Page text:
The collection began with a gift that Bill Copley gave to Roz, a gouache on paper by René Magritte called “Eloge de la dialectique.”

René Magritte "Eloge de la dialectique"

René Magritte’s “Eloge de la dialectique”  Christie's

“She was enamored with it, so he took it off the wall and said, ‘Happy birthday!’” Bettini says. “That really set the tenor of the collection. It’s very personal, it’s intimate and it was acquired through people they knew and loved.”

The jewelry the Jacobses collected is playful and idiosyncratic. Although most of it is made of precious materials, its value lies in its artistic sensibilities. “It’s an exciting moment to be offering these works both in the context of Surrealism and artist jewelry,” says Bettini. “Being able to wear something designed by Man Ray or Noma Copley—it has a story.”

Man Ray Pendantif Pendant Earrings

Man Ray Pendantif Pendant Earrings  Christie's

Man Ray’s Pendantif-Pendant earrings are a good place to start. Manufactured by Gem Montebello, a Milan-based jewelry maker with whom the artist had become friends, the gold spiral earrings are “based upon a work he created in the ’teens, called Lampshade,” Bettini says. “It was actually a sculpture that would hang from the ceiling, a perfect application for earrings.”

Man Ray Occulist Brooch

Man Ray Occulist Brooch  Christie's

The other Man Ray pieces in the sale include his eye-shaped “Oculist” brooch, executed in 18-karat gold and malachite, and also based upon an earlier work, and the “La Jolie” necklace, the first piece of jewelry he designed. “The face shape is based on the profile of his wife, Julia,” says Bettini. “It’s obviously an abstracted view but there’s a very playful use of the stone. It’s very eye-catching but also quite elegant.”

The pieces by Noma Copley—a silver “Necktie” necklace, a pair of silver cuffs shaped like shirt sleeves, and an 18k gold cuff and ring designed to look like buttons—are the quintessential Surrealist statement pieces.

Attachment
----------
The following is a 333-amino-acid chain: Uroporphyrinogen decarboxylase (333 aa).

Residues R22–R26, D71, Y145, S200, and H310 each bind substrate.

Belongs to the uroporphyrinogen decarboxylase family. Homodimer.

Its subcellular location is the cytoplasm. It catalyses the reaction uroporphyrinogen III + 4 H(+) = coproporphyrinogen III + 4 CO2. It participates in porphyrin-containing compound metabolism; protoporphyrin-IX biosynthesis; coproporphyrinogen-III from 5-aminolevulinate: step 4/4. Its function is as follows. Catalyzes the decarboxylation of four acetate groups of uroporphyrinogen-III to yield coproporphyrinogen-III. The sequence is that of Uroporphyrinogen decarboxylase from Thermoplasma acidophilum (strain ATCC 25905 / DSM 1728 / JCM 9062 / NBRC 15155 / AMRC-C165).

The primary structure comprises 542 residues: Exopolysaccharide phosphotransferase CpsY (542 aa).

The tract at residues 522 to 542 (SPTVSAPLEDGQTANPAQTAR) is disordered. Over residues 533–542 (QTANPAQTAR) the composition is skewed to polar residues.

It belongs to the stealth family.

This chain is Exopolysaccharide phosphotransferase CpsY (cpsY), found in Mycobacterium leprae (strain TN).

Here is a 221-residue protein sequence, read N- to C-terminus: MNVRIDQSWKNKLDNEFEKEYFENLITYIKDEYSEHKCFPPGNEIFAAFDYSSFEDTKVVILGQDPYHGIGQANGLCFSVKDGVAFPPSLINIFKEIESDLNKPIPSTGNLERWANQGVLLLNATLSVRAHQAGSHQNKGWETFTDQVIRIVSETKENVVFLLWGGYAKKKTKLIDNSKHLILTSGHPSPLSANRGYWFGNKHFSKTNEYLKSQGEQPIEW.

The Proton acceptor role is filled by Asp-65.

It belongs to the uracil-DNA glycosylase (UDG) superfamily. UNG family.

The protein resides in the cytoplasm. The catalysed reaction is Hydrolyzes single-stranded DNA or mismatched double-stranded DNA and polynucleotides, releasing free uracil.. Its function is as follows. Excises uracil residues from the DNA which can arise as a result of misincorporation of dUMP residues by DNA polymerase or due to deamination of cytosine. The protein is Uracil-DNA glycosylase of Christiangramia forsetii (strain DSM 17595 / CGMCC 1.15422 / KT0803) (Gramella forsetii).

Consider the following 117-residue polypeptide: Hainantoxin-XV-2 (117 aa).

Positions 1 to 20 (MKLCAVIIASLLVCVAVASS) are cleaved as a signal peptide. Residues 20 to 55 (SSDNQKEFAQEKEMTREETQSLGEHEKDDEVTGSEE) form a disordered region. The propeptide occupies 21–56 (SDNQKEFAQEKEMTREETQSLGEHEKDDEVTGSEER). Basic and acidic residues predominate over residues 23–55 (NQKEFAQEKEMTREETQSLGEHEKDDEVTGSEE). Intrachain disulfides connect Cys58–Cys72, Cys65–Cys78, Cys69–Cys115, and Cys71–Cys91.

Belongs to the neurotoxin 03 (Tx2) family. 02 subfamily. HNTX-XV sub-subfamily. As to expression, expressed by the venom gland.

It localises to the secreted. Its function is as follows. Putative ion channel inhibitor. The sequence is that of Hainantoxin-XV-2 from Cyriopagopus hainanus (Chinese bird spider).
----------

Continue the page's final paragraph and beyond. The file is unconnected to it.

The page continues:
Noma Copley Jewelry

Noma Copley Jewelry  Christie's

“Surrealism is all about taking everyday objects, displacing them and making you rethink their use,” says Bettini.

The sale features a gold brooch/pendant by Pablo Picasso, “Petit barbu,” manufactured by the goldsmith François Hugo, the same jeweler Max Ernst worked with to manufacture the gold “Tête Modern Art” pendant also featured in the sale.

Pablo Picasso "Petit Barbu"

Pablo Picasso “Petit Barbu”  Christie's

The highlight of the sale is undoubtedly “Le Violon d’Ingres,” a 1924 photographic print by Man Ray. Estimated at $5 million to $7 million, it’s expected to break the record for photography.

Man Ray "Le Violon d'Ingres"

Man Ray “Le Violon d’Ingres”  Christie's

Perhaps the renewed interest in Surrealist art and Surrealism, in general, should come as no surprise. Coined in 1917 by the poet Guillaume Apollinaire, the term gave voice to a movement that bubbled up in response to the world falling apart.

“It plays with notions of reality and illusion—because you may not want to pay so much attention to what’s going on around you,” says Bettini. “There are a lot of applications of Surrealist imagery today—perhaps we can understand why.”